THE FORCE UNLEASHED 2 makes ample use of musical elements found in second chapters of both the prequel and original trilogies. As mentioned, we occasionally get The Imperial March, but there’s much more. From ATTACK OF THE CLONES, Griskey integrates Williams’ mysterious “Kamino motif” and rightfully so, as much of this game takes place on the water-covered planet of those Cloners. “The Hanging City” (4) is ripe with dark strings that are no far cry from Williams’ musical depiction of the sandstorms of Tatooine in Episode 1. In “Discovering Dagobah” (6), we are treated to that rare yet wonderful dissonant element that we first heard back in 1980, as we followed Luke into that “slimy mudhole” of a planet and right into the dark cave of testing. This time we follow Starkiller and his experiences there are depicted in a diverse piece ranging from hellish shrieks of dissonant strings, brass and percussion to the heavenly, flute-lead, inclusion of the game’s love theme (ie. Juno’s theme). Griskey Connects the Juno theme to Attack of the Clones further as he puts an “Across the Stars” spin on the theme in “The Reunion of Juno and Starkiller” (9). Lastly, as we reach the conclusion of the game and this promo release, Griskey has one last Imperial connection for us. After the romantically climactic segment of track 9, it’s final measures tease with a quote of Boba Fetts motif. 

As with any franchise with so much history, the musical analysis could go on ad nauseum (and perhaps I already have), so before this review concludes, it must be said loud and clear where MARK GRISKEY’s work truly excels in THE FORCE UNLEASHED 2. The action sequences are a truly fun and fantastic experience - as a video game should be…and truthfuly speaking as anything Star Wars should be. Albeit, during gameplay, it is seriously difficult to appreciate Griskey’s efforts. As a gamer, one is likely doing more running and fighting than listening to music at such times, so being able to step aside and just take in the music is quite an experience on its own.  Five of the nine promo tracks, are, what I’d consider, action pieces; each one having it‘s own vibe - averting listener fatigue and going beyond just about any single action piece you can dig out from Williams‘ prequel scores. “Escape from Kamino” (2) is constructed in the tradition of the first game with pulsating orchestra, fast string runs and a segment used in “Approaching Felucia” from the first game. “Fighting the Gorog” (5) might be the most memorable set-piece from the game and to accompany the larger-than-life-enemy, Griskey delivers an onslaught of percussive and low brass blasts that is as relentless as the big, beast you face. The climactic “Assault on Kamino” (8) delivers the most classic Star Wars action cue of them all. Beginning pensively, the track bursts into The Imperial March/Starkiller arrangement and then quickly moves into a segment right out of the final action scenes of THE EMPIRE STRIKES BACK as Leia, Lando and company seek to rescue Han Solo from that bounty hunter. It’s a wonderfully timed and integrated homage that, while playing the game, goes virtually unnoticed, but listening to such tracks on their own turns out to be equally entertaining.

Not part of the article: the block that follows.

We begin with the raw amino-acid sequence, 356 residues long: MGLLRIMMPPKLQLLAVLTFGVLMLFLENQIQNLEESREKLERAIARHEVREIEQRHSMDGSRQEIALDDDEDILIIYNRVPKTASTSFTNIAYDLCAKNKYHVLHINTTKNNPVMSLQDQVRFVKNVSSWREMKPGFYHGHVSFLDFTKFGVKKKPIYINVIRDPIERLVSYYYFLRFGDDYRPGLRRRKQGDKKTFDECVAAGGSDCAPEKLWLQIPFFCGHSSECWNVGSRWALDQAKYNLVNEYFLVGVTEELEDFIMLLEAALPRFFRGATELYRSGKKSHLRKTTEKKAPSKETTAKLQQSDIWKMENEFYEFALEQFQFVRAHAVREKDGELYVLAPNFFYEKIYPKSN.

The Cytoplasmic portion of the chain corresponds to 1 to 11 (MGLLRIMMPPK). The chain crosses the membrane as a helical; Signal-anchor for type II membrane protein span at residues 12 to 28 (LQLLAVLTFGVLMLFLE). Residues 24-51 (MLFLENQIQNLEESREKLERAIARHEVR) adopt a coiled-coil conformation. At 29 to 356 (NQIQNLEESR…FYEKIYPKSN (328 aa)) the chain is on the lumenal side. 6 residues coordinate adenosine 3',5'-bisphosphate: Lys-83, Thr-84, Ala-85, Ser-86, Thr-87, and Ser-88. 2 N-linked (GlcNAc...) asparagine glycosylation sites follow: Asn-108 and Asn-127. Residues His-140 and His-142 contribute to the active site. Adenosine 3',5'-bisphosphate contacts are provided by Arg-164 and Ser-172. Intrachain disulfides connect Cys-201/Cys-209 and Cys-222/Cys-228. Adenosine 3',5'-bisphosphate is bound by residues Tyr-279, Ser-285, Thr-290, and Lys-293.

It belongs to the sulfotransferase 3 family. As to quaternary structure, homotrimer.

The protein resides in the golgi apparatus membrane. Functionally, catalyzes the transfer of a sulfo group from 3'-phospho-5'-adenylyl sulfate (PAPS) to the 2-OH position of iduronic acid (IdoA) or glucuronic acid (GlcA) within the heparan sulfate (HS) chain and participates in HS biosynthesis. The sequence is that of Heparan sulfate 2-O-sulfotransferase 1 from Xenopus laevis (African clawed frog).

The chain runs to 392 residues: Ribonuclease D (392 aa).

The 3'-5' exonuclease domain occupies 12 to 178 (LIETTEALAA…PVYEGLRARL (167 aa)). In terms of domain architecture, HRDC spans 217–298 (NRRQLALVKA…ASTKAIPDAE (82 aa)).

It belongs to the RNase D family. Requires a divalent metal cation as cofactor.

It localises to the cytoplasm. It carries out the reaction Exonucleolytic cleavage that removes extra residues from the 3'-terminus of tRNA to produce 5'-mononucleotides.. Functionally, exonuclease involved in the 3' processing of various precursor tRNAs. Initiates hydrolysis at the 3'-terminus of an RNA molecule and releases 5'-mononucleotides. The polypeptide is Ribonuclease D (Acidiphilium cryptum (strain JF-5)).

Almost as intriguing as what Griskey and Harlin decide to include in the score, is what they choose to reduce or NOT to include at all. I believe the in-game music does include a nod or two to the theme for the Rebel Alliance, but it’s nowhere to be found as an integrated motif of one of the promo tracks. General Kota’s theme is highly diminished from it’s original prominence - only noticeable in “Arrival on Cato Nemoidia” (3), “The Hanging City” (5) and "Reunion of Juno and Starkiller" (9). Proxy’s playful, droid motif is  nowhere to be found on this promo either; likely due to his similarly diminished role and unsuitability given the story’s more somber tone. 

As it stands, the future of THE FORCE UNLEASHED franchise is cloudy at best. As the Dagoban saying goes, “Always in motion is the future.” The standard that the first game, and even it’s DLC, set was evidently too high for a fast-turn-around-sequel to match.  Who knows what the future holds for the franchise, but the success of the first game alone warrants a completion of Starkiller’s story arc. Regardless of the level of success THE FORCE UNLEASHED 2 ultimately obtains, music fans can certainly find solace in composer MARK GRISKEY’s original score - as it remains a true highlight of the game once again.  THE FORCE UNLEASHED 2 offers a greater cohesiveness than the first, but sadly, the brevity of the game negatively cascades into fewer environments, fewer characters; hence, fewer opportunities to expand the scores scope.  That said, there is no doubt that this is another effort worthy of an official soundtrack release.  Hopefully, we'll get just that.

Rating: 8/10






Track Title Track Time  Rating
1 Main Title and Test Chamber 4:48  ****
2 Escape from Kamino 5:38  *****
3 Arrival on Cato Neimoidia 3:20  ***
4 The Hanging City 6:20  ****
5 Fighting the Gorog 5:44  *****
6 Discovering Dagobah and the Cave 6:58  ****
7 Aboard the Salvation 6:52  ****
8 Assault on Kamino 5:36  *****
9 The Reunion of Juno and Starkiller 4:21  ****
  Total Running Time (approx) 50 minutes